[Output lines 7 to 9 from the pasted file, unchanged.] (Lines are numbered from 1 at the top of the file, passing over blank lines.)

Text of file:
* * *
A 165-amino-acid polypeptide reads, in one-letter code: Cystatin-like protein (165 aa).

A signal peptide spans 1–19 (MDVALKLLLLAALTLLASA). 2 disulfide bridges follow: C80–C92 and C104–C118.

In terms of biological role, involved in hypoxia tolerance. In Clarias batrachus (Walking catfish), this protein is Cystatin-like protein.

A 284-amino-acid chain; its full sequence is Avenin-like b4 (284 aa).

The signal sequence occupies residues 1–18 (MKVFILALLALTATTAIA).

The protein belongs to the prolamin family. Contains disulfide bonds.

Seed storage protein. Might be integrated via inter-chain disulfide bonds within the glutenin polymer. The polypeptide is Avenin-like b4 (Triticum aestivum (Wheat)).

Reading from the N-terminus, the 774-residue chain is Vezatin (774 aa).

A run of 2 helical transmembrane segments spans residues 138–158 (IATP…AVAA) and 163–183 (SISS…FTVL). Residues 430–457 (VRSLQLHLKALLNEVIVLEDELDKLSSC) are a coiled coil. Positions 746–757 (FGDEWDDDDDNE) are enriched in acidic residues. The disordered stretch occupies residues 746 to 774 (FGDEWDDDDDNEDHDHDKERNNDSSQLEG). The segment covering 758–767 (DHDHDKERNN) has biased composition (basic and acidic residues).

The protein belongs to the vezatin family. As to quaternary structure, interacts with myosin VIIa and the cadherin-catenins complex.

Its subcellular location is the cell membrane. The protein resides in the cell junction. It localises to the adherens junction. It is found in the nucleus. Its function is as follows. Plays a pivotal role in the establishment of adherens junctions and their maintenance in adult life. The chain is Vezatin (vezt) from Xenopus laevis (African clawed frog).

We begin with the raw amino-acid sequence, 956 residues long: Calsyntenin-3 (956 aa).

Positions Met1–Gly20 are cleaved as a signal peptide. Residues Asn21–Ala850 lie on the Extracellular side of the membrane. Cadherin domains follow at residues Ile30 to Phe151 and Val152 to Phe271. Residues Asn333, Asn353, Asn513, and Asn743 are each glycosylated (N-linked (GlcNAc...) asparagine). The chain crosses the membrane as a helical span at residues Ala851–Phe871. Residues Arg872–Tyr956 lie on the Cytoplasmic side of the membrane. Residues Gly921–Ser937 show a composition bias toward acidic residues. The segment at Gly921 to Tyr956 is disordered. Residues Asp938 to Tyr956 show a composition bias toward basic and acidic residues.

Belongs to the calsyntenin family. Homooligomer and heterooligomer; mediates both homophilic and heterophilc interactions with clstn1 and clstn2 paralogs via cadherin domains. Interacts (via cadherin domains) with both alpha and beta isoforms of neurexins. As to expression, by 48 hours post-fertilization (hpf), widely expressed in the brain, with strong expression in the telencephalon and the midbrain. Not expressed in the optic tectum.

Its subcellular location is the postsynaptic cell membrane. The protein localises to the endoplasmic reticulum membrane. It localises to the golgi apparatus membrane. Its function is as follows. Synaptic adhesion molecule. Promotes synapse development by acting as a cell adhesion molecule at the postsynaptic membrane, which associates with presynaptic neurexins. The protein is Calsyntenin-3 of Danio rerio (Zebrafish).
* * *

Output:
Seed storage protein. Might be integrated via inter-chain disulfide bonds within the glutenin polymer. The polypeptide is Avenin-like b4 (Triticum aestivum (Wheat)).

Reading from the N-terminus, the 774-residue chain is Vezatin (774 aa).

A run of 2 helical transmembrane segments spans residues 138–158 (IATP…AVAA) and 163–183 (SISS…FTVL). Residues 430–457 (VRSLQLHLKALLNEVIVLEDELDKLSSC) are a coiled coil. Positions 746–757 (FGDEWDDDDDNE) are enriched in acidic residues. The disordered stretch occupies residues 746 to 774 (FGDEWDDDDDNEDHDHDKERNNDSSQLEG). The segment covering 758–767 (DHDHDKERNN) has biased composition (basic and acidic residues).